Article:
Gift from Universal Instruments supports Binghamton University small systems packaging innovation
Universal Instruments Corporation, a major manufacturer of electronics assembly equipment, has presented Binghamton University's Thomas J. Watson School of Engineering and Applied Science with approximately $355,000 in equipment to support small scale systems packaging research and educational programs in the Department of Systems Science and Industrial Engineering (SSIE), Integrated Electronics Engineering Center (IEEC) and the High Technology Commercialization Center (HTCC).
The equipment donated – an AdVantis electronics assembly machine - will be used by students and faculty in the Watson School labs to study the placement of chips, fine pitch semiconductors and end-of-line assembly tasks.
“This gift from Universal will be used to build upon the strengths of the University’s research and instructional programs and offer a unique opportunity for our students to gain hands-on exposure to cutting-edge technologies," said President Lois B. DeFleur. "It reinforces firmly the link between the University and Universal who have been long-time collaborators in furthering the research and technologies associated with small scale systems packaging.”
According to Ian deSouza, President at Universal Instruments, “The AdVantis AFC-42 being donated by Universal leverages technologies developed specifically for advanced semiconductor assembly. It will enable students at Binghamton University to learn on state-of-the-art equipment and address today’s industry challenges and those to come. Added deSouza, “Universal has established long term relationships with leading research agencies world-wide, and we are eager to further this endeavor with Binghamton University here in our backyard.”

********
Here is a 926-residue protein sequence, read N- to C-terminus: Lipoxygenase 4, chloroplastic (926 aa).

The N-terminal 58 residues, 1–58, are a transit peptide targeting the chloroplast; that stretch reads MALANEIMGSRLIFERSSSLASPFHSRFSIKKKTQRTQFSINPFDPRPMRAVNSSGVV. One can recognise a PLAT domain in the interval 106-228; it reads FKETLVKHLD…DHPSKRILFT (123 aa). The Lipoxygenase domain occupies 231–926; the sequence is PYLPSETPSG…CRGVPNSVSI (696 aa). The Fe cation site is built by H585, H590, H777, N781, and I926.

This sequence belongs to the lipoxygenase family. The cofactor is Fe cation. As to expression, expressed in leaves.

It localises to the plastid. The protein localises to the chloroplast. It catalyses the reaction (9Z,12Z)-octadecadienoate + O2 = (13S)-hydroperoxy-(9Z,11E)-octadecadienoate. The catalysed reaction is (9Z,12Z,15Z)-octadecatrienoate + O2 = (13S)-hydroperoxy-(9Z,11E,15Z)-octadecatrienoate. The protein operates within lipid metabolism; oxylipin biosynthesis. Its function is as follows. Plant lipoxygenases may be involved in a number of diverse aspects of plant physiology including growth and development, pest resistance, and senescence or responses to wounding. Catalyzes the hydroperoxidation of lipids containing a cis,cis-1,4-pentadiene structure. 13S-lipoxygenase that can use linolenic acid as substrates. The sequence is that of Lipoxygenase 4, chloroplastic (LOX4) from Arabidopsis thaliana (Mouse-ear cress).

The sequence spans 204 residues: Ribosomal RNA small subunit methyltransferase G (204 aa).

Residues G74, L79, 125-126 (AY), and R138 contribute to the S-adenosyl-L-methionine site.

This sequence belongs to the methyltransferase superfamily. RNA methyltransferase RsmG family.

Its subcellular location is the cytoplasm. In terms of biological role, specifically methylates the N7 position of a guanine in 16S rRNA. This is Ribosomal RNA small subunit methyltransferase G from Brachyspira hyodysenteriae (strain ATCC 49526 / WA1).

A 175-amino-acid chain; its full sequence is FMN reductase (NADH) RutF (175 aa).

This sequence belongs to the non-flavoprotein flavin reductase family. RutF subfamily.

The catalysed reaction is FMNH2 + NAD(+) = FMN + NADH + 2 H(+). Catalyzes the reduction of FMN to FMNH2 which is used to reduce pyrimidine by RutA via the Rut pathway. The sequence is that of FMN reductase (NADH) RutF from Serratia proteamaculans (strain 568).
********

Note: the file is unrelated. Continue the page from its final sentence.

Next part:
The addition of the AdVantis pick-and-place machine gift to the circuit board assembly equipment currently in the Watson School’s manufacturing laboratory is the final piece in the puzzle for a complete surface mount assembly research and instruction capability at Binghamton University, said Charles R. Westgate, dean of the Watson School.
“This machine will fill a critical hole in our infrastructure,” said Westgate. “It will allow students and researchers the ability to place advanced components on a circuit board, a key piece in the learning process and a capability we have not had before.”
The circuit board assembly process involves solder paste deposition, adhesive deposition, pick-and-place, underfill, and solder paste reflow, and with the addition of the AdVantis will enable a complete hands-on experience for students and researchers.
The equipment will also benefit certain courses in SSIE and other departments, which concentrate on electronics packaging at the graduate and undergraduate levels. Undergraduate students will be able to perform and run placement type experiments while graduate students will be able to devise and conduct reliability tests on assembly accuracy and yield.
In addition, the AdVantis will also create great strides towards advancing the University’s research school-wide.
“The equipment knowledge that undergraduates and graduate students can obtain will help secure external industry-sponsored research projects,” said Westgate. “It will help position these researchers effectively to walk into a facility, in or out of New York state, and experience little or no learning curve as they will have knowledge of the complete circuit board assembly process. “
Westgate also notes that in addition to being a support vehicle for gaining external industry-sponsored research projects, the AdVantis will open up a large number of research doors for both in-house sponsored research through the IEEC and its member companies, and for government-sponsored research such as NSF grants.
Universal Instruments is a global electronics productivity specialist, providing innovative circuit, semiconductor, and back-end assembly technologies and equipment, integrated system solutions, and process expertise to manufacturers in every sector of the electronics industry.